We are currently in the middle of a series on the manufacturing of lithium battery cells. In the first 2 articles we introduced the battery cell and looked at it a macro level. We looked at what processes are used to make a cell, how a battery is hermetically sealed, and the four main components of a cell (lithium, the metallic oxide cathode, the electrolyte, the metallic current collector. Now we want to look at the processes of battery cell manufacturing more closely by breaking down how the four main components of a cell come together.
Battery cell manufacturing processes begins with a lithium ingot. A lithium ingot is often times a cylindrical roll of lithium that weighs about 11 pounds on average. Special order ingots of course can be requested thereby changing the average weight.
Lithium ingots come from technical grade lithium carbonate which is a byproduct of lithium and a solution of lithium hydroxide. The conversion of lithium in the lithium hydroxide solution results in lithium carbonate as a fine white powder. This powder is placed into a billet container prior to being processed through the extrusion. The extruded billet may be solid or hollow in form, commonly cylindrical, used as the final length of material charged into the extrusion press cylinder. It is usually a cast product, but may be a wrought product or sintered from powder compact. This billet of lithium carbonate is the ingot.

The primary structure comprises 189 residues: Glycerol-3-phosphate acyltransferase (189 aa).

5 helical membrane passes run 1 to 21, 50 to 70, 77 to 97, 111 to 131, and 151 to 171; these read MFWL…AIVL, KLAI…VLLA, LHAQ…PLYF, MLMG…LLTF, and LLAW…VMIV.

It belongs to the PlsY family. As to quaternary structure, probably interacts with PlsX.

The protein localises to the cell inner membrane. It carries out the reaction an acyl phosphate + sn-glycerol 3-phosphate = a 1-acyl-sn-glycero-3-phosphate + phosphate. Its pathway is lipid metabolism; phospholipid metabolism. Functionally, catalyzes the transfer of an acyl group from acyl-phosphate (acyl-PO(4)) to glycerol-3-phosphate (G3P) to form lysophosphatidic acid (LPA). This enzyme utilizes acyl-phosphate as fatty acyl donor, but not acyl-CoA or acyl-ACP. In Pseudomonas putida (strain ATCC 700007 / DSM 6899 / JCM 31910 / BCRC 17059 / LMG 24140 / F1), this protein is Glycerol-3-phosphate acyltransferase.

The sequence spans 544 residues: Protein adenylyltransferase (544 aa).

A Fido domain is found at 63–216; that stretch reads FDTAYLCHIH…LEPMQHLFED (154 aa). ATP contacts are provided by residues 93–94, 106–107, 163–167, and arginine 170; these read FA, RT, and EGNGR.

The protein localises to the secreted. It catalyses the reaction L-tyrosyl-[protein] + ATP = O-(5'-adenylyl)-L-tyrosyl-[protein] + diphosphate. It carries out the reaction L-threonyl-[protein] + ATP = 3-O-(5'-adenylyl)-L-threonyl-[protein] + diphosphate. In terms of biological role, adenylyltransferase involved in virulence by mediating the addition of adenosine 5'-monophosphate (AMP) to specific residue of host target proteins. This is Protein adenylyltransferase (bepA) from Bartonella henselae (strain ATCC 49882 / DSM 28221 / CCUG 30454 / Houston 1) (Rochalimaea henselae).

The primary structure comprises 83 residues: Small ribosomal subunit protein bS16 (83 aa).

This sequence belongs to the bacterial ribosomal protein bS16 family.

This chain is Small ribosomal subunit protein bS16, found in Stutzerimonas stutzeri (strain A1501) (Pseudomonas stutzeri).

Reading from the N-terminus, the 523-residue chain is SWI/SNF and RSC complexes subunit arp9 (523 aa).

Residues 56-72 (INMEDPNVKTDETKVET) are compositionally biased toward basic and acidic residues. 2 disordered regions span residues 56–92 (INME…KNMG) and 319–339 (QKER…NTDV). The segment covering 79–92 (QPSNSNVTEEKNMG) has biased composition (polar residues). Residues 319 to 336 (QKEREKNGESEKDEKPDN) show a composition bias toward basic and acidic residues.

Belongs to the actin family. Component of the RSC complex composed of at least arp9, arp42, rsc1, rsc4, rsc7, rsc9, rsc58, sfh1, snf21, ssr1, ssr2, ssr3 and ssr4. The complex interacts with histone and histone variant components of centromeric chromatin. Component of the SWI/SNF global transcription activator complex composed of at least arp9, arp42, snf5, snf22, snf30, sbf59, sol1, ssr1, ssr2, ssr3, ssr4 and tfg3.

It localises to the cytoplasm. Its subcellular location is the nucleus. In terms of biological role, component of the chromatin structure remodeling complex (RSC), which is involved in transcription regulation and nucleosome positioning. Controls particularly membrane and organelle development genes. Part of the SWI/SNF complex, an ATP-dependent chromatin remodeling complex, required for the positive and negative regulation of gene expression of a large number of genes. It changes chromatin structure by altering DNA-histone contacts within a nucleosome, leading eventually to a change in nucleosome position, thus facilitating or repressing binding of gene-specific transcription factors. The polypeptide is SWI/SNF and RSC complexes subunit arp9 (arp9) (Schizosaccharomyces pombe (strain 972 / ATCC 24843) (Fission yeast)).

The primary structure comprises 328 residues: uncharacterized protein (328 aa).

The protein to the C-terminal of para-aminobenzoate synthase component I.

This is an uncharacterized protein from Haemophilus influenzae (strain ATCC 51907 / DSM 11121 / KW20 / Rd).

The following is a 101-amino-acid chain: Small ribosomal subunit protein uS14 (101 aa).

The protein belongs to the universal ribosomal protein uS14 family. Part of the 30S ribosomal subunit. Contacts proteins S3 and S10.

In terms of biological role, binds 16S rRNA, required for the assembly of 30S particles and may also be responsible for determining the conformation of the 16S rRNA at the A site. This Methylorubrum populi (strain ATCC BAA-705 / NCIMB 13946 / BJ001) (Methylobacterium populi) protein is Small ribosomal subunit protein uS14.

As mentioned above the extrusion press – used to shape lithium by forcing it to flow through a shaped opening. The extruded lithium emerges as an elongated piece with the same profile as the opening. The shape is typically a thin piece of metal that stretches over 650 feet. Once the ingot is made the ingot is transformed by the extrusion press and accompanied roller system into a thin sheet of metal that is only 1/100th of an inch thick and 650 feet in length. A laminator furthers the process by stretching the 655 foot lithium roll to about 1.25 miles of lithium used to make 210 lithium batteries. The battery cell is then tested to measure 3.6V. Volts – or V – are an electrical measure of energy potential. You can think of it as the pressure being exerted by all the electrons of a battery’s negative terminal as they try to move to the positive terminal.
A punch machine is then used to cut the thin metal into the physical cell size requirements and a purification machine remove dirt and other unwanted particles.
In the next part of the series we will look at the metallic oxide cathode.
Until next time, Dan Hagopian – www.batteryship.com
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